The GOP has failed the honesty test - whether promising freedom by war without imposing its finance and hence sacrifice upon the people; clinging to the demagoguery drivel about "fighting for freedom" in Vietnam or Iraq as a cornerstone in the war on terror; or Mrs Palin said last night, "failing to see how taxes make people better off", when GOP tax cuts (for the top quintile) were themselves responsible for the fiscal morass. Indeed, as demonstrated by GOP energy policy (pump more produce more), there is no recognition that imbalances and deficit problems are in any way caused by excess demand. This demagoguery continues to be difficult to combat, because after all no one WANTS higher taxes....

This election is not about Obama. This election is about restoring some semblance of reality to the political process. The dems (as with most dem admins before them) will be less bad than the GOP either before or after. This is demonstrated in the historical numbers, and has never been more sorely needed than the present.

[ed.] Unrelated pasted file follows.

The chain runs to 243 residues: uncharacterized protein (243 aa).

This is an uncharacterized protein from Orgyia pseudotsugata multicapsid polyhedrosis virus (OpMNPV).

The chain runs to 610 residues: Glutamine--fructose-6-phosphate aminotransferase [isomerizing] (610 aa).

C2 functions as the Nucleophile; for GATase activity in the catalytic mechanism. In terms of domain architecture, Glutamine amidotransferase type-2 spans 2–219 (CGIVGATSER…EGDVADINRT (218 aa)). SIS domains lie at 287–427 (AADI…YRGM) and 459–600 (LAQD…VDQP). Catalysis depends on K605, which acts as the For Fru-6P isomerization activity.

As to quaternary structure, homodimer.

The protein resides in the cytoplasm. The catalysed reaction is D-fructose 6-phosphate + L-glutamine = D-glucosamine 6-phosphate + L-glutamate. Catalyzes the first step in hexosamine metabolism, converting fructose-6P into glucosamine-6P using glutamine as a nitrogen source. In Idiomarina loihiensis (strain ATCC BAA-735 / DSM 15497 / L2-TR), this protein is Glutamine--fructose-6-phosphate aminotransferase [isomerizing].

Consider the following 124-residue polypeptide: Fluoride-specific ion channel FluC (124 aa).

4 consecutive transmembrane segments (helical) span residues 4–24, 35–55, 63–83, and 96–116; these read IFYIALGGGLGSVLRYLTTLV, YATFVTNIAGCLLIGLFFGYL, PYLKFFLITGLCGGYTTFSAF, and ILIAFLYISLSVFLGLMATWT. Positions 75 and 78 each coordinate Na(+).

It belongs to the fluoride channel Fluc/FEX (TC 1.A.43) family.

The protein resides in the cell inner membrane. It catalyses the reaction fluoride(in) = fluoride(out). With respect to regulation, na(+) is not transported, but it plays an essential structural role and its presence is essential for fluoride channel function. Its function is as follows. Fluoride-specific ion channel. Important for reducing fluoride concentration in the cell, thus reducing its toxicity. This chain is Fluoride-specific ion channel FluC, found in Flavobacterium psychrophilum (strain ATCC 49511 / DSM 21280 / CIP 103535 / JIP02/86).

Anonymous said...

The two things that surprised me about Palin's speech was that the first half was devoted to her family and the rest put so much emphasis on values rather than policies. Made the assertion that Obama is all speech and no substance ring hollow. Sounded like she rode the familiar old conservative hobby horses, trying to deflect attention from more concrete issues. That she could do speeches is hardly surprising, she has after all successfully campaigned for governor.

I have to say I was far more surprised by how poor a speaker McCain was in that infamous green screen speech. After that I could understand why he chose to campaign in smaller town hall style settings where his personal touch shines through. The only problem is that those meetings rarely make the news. Obama drawing a big crowd is news, and big enthusiastic crowd makes him look like a winner. MCain's playing to his own strengths is in this case putting him in a media shadow.

A number of embarrassing miscalculations in the image battle is certainly not helping McCain, like responding to Obama's Berlin speech from a pseudo-German restaurant. Perhaps he meant it as a mockery of Obama but that sure boomeranged on McCain. Maybe he'll let Palin handle the national stage from now on as she's the better speaker of the two?

No doubt McCain will have rehearsed his acceptance speech thoroughly to sound much better in front of a national audience. It would be catastrophic for McCain's campaign if he comes across badly again.

shtove said...

Hmm - watching Dem supporters struggling to come to terms with Palin is good sport.

A star is born. Yeehaw!